M.A.H.P. Anniversary Series: Carrie J. Gregory, M.A.H.P. '06
Carrie J. Gregory, M.A.H.P. '06, is excited by all the innovations that are constantly taking place in the field of Historic Preservation.
To celebrate the M.A. in Historic Preservation Program's 25th anniversary and the success of its alumnae/i, the Welch Center will be interviewing some of the program's graduate to gain insight on what they love about the program, what they learned in the program, and how they are working to preserve places in a rapidly changing world.
This week's feature is: Carrie J. Gregory, M.A.H.P. '06
What excites you most about the field of historic preservation?
I am excited by all the innovations that are constantly taking place in the field of Historic Preservation, such as the implementation of new technologies in materials conservation and creative strategies for mitigation.
What is the most interesting/unusual/challenging project you’ve worked on?
The most interesting project I have worked on was a cultural landscape study of 216 square miles in northwest New Mexico, which focused on historical-period homesteading and land use.
What is your favorite thing about the M.A.H.P. Program at Goucher?
My favorite thing about the MAHP program at Goucher was the intellect, knowledge, and experience of the faculty. Looking back, I am still amazed by the caliber of the instructors and the expertise they shared. I cannot think of any traditional historic preservation graduate program that has such a capable pool of instructors.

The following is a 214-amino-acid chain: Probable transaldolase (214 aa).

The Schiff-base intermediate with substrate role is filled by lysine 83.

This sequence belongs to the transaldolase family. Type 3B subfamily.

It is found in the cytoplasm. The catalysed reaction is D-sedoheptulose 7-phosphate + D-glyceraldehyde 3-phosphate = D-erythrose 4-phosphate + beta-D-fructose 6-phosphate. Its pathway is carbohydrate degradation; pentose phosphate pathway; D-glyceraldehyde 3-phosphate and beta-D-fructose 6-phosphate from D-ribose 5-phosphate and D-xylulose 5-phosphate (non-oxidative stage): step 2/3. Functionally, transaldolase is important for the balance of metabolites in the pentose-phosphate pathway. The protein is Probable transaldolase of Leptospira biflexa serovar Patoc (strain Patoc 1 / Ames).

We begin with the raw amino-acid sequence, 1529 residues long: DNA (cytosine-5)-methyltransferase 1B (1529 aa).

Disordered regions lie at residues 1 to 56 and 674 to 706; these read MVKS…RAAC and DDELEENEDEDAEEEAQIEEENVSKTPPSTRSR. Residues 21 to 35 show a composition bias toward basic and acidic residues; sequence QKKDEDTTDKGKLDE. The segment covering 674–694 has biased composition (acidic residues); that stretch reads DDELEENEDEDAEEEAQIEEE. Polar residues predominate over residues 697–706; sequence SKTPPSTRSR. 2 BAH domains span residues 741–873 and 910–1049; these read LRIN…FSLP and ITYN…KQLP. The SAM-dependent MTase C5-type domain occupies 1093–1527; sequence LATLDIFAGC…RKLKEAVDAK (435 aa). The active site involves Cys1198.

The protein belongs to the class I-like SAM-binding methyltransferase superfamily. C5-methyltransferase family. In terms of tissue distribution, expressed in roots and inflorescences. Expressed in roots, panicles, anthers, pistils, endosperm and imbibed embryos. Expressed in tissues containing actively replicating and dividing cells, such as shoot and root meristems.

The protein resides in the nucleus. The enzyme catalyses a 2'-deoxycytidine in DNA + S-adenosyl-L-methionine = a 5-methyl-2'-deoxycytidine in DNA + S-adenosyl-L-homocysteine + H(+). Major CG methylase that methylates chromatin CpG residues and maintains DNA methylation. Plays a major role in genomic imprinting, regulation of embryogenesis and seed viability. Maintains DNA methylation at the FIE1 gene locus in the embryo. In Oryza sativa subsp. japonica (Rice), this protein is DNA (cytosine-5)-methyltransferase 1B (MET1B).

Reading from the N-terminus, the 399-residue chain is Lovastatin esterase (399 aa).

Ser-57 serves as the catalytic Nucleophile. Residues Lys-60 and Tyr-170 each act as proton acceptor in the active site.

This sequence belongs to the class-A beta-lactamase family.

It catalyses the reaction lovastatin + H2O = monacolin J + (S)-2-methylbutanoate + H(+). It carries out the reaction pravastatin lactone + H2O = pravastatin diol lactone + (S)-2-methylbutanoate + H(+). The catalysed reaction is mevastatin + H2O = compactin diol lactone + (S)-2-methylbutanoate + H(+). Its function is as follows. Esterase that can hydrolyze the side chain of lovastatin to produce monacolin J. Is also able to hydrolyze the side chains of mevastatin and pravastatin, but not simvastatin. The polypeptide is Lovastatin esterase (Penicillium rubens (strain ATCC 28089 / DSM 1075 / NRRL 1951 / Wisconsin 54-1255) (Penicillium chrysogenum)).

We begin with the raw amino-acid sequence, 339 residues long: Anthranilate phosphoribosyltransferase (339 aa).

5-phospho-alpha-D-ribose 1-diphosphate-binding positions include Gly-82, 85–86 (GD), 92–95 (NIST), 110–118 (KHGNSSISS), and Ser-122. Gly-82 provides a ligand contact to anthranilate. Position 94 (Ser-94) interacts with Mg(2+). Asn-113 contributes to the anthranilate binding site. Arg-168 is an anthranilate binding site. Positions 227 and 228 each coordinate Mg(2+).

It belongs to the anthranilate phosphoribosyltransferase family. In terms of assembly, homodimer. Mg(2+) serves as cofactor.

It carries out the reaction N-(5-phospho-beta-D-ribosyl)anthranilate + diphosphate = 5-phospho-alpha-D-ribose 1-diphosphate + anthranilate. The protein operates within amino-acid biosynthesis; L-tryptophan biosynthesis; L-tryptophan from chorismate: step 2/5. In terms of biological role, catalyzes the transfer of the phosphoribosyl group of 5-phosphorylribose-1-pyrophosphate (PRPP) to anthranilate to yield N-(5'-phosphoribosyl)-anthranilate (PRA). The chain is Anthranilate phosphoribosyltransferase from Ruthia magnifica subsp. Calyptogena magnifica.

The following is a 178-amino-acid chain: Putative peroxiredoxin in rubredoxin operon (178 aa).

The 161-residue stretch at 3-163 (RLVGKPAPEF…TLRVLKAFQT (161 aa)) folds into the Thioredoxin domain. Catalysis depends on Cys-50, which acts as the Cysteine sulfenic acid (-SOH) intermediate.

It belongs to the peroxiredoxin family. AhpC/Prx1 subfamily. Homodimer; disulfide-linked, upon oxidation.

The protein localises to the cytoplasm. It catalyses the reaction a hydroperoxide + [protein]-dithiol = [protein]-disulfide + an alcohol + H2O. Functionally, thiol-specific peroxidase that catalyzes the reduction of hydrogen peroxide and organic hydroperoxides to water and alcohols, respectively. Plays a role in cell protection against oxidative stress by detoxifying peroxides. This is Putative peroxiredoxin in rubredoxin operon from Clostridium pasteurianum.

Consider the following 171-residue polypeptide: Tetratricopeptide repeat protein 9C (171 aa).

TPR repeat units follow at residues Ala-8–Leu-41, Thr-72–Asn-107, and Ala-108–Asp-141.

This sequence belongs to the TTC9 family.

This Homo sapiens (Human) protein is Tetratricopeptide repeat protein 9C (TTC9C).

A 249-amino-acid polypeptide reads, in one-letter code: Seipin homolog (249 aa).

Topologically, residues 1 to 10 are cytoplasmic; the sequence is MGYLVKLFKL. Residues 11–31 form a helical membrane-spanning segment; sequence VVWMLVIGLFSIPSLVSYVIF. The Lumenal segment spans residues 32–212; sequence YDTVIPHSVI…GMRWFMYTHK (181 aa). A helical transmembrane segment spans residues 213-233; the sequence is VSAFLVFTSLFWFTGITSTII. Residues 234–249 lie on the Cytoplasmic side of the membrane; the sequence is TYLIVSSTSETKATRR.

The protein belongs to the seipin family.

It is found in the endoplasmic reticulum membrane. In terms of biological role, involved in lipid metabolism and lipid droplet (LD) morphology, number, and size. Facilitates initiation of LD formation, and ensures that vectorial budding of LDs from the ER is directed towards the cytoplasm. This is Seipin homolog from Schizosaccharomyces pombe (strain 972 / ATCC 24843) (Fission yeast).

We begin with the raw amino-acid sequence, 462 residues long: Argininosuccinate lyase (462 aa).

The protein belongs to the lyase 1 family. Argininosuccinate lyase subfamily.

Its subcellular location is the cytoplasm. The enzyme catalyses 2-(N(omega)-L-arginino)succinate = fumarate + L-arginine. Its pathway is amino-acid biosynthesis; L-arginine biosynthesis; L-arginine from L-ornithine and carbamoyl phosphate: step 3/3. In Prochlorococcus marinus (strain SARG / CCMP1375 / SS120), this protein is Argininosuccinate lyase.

What is the most important thing you have learned from the M.A.H.P. Program?
The most important thing I have learned from the MAHP program is that there is always more than one way to solve a problem, and collaboration is key to finding the best solution.
How has the field of historic preservation changed over the years?
The most significant change I have seen in the field of historic preservation is an increase in inclusion. We are now hearing from more diverse voices than ever, and there are still more voices to be discovered. It is important to remember that our heritage is shared by many.
How are you working to preserve places in a rapidly changing world? What are the challenges in doing this work?
My work in preserving places starts at the foundation of the historic preservation field, with identification. My biggest challenge in identifying significant places is finding the appropriate story to tell.
What historic places do you want to see preserved in the years to come? Why?
I am interested in historical places that are important at the local level and mean the most to the communities that use, appreciate, and cherish them. I think locally significant places are very adept at communicating/demonstrating the concept of heritage and can nurture historic-preservation awareness in the youth of our society.